So there was nothing of a piece about her.
Her lower weeds were all o'er coarsely patch'd
With diff'rent colour'd rags, black, red, white, yel.

And seem'd to speak variety of wretchedness.
I ask'd her of my way, which she inform’d me;
Then crav'd my charity, and bade nie hasten
To save a sister : at that word I started! 280

Mon. The common cheat of beggars, every day They flock about our doors, pretend to gifts Of prophecy, and telling fools their fortunes. · Cha. Oh! but she told me such a tale, Monimia, As in it bore great circumstance of truth; Castalio and Polydore, my sister.

Mon, Hah!

Cha. What, alter'd! does your courage fail you! Now, by my father's soul, the witch was honest. Answer me, if thou hast not lost to them Thy honour at a sordid game ?

Mon. I will,
I must, so hardly my misfortune loads me,
That both have offer'd me their loves most true. .
Cha. And, 'tis as true too, they have both undone

Mon. Though they both with earnest vows
Have prest my heart, if e'er in thought I yielded
To any but Castalio-

Cha. But Castalio!
Mon. Still will you cross the line of my discourse.
Yes, I confess that he has won my soul

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By gen'rous love, and honourable vows,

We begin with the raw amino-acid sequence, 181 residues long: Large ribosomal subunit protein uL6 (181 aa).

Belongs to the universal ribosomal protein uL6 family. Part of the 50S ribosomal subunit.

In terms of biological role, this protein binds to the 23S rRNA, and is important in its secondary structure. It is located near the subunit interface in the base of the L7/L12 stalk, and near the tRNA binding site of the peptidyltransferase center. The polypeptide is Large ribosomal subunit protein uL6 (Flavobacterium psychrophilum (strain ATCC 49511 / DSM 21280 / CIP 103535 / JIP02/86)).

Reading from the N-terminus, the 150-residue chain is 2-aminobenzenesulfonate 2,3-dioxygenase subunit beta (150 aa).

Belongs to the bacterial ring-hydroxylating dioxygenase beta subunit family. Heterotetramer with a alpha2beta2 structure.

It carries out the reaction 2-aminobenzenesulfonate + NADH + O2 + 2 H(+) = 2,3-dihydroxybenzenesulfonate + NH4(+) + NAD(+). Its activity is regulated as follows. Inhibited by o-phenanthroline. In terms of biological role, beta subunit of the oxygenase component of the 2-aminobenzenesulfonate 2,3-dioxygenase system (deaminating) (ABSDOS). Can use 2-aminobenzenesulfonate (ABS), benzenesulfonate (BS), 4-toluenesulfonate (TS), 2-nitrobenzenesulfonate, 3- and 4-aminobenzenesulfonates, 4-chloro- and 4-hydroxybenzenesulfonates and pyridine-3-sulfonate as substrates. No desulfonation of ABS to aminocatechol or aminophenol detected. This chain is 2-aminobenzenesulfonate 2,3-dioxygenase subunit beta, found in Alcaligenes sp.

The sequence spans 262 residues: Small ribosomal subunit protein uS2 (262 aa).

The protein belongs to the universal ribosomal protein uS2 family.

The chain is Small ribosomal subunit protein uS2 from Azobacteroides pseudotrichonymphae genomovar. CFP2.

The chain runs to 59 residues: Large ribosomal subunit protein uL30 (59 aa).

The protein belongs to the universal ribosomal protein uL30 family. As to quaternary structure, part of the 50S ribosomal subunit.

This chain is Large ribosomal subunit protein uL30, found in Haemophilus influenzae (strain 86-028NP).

Which he this day appointed to complete,
And make himself by holy marriage mine.

Cha. Art thou then spotless? Hast thou still preserv'd
Thy virtue white, without a blot, untainted ?
Mon. When I'm unchase may Heav'n reject my

pray’rs ! Or more, to make me wretched, may you know it!

Cha. Oh, then, Monimia, art thou dearer to me Than all the comforts ever yet blest man. But let not marriage bait thee to thy ruin. Trust not a man; we are by nature false, Dissembling, subtile, cruel, and unconstant. When a man talks of love, with caution trust him ; But if he swears, he'll certainly deceive thee. I charge thee let no more Castalio sooth thee; Avoid it, as thou would'st preserve the peace Of a poor brother, to whose soul thou’rt precious.

Mon. I will. Cha. Appear as cold, when next you meet, as great ones

320 When merit begs; then shalt thou see how soon His heart will cool, and all his pains grow easy. [Exit.

Mon. Yes, I will try him; torture him severely; For, oh, Castalio! thou too much hast wrong'd me, In leaving me to Polydore's ill usage. He comes; and for once, oh, love, stand neuter, Whilst a hard part's perform’d! for I must 'tempt Wound his soft nature, though my heart aches for't.


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Cast. Monimia, Monimia! - She's gone;
And seem'd to part with anger in her eyes ;
I am a fool, and she has found my weakness;
She uses me already like a slave
Fast bound in chains, to be chastis’d at will.
'Twas not well done to trifle with my brother;
I might have trusted him with all the secret,
Open'd my silly heart, and shewn it bare.
But then he loves her too; but not like me:
I am a doating honest slave, design'd
For bondage, marriage bonds, which I have sworn
To wear. It is the only thing I e'er

Hid from his knowledge ; and he'll sure forgive
The first transgression of a wretched friend,
Betray'd to love, and all its little follies. [Exit.